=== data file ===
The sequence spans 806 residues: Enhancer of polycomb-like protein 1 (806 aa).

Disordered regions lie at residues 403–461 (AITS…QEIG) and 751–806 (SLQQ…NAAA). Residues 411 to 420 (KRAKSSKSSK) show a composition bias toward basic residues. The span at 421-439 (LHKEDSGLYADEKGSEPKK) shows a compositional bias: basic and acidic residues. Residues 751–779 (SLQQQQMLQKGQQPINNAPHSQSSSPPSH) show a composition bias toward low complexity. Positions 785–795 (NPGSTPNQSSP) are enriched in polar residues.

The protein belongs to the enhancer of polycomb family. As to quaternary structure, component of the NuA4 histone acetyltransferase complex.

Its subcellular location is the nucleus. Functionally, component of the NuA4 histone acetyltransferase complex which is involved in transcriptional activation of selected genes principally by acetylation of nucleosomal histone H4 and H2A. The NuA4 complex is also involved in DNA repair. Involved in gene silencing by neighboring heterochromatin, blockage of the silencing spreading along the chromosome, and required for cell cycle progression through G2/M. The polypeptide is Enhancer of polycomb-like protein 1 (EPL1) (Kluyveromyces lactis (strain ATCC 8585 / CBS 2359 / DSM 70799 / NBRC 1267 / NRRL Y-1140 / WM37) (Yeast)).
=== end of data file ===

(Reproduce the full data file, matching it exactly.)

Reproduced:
The sequence spans 806 residues: Enhancer of polycomb-like protein 1 (806 aa).

Disordered regions lie at residues 403–461 (AITS…QEIG) and 751–806 (SLQQ…NAAA). Residues 411 to 420 (KRAKSSKSSK) show a composition bias toward basic residues. The span at 421-439 (LHKEDSGLYADEKGSEPKK) shows a compositional bias: basic and acidic residues. Residues 751–779 (SLQQQQMLQKGQQPINNAPHSQSSSPPSH) show a composition bias toward low complexity. Positions 785–795 (NPGSTPNQSSP) are enriched in polar residues.

The protein belongs to the enhancer of polycomb family. As to quaternary structure, component of the NuA4 histone acetyltransferase complex.

Its subcellular location is the nucleus. Functionally, component of the NuA4 histone acetyltransferase complex which is involved in transcriptional activation of selected genes principally by acetylation of nucleosomal histone H4 and H2A. The NuA4 complex is also involved in DNA repair. Involved in gene silencing by neighboring heterochromatin, blockage of the silencing spreading along the chromosome, and required for cell cycle progression through G2/M. The polypeptide is Enhancer of polycomb-like protein 1 (EPL1) (Kluyveromyces lactis (strain ATCC 8585 / CBS 2359 / DSM 70799 / NBRC 1267 / NRRL Y-1140 / WM37) (Yeast)).